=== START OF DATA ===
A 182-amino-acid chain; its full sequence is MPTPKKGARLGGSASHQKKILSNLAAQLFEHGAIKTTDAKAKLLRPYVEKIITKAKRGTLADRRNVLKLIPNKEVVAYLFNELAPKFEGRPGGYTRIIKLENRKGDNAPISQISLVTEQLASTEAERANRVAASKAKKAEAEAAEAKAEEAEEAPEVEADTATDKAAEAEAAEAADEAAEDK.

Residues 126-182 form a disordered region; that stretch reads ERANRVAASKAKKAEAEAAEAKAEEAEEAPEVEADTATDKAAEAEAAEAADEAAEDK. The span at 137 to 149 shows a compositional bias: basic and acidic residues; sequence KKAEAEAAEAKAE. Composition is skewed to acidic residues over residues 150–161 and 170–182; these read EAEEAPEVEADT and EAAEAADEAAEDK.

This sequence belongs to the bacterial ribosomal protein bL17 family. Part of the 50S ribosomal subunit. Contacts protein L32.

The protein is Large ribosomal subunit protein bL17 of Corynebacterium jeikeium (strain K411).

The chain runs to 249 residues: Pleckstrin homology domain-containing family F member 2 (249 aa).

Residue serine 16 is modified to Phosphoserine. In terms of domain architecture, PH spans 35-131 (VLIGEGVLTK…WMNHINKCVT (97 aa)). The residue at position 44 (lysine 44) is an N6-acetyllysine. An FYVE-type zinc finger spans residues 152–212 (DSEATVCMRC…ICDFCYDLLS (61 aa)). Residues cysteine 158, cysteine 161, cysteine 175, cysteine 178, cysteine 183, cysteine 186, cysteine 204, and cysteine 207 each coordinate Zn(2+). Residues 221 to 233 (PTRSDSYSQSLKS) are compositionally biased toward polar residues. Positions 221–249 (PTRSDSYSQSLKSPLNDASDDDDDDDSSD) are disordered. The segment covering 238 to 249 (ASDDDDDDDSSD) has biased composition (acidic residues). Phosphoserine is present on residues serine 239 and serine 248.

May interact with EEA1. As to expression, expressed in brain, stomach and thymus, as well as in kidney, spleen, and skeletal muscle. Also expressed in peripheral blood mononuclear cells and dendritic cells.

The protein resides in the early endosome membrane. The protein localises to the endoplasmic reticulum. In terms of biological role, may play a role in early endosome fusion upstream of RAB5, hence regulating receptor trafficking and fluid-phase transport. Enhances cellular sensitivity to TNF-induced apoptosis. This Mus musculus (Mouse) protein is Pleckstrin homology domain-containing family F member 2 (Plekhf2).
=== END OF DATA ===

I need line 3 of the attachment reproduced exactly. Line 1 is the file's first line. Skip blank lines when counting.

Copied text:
This sequence belongs to the bacterial ribosomal protein bL17 family. Part of the 50S ribosomal subunit. Contacts protein L32.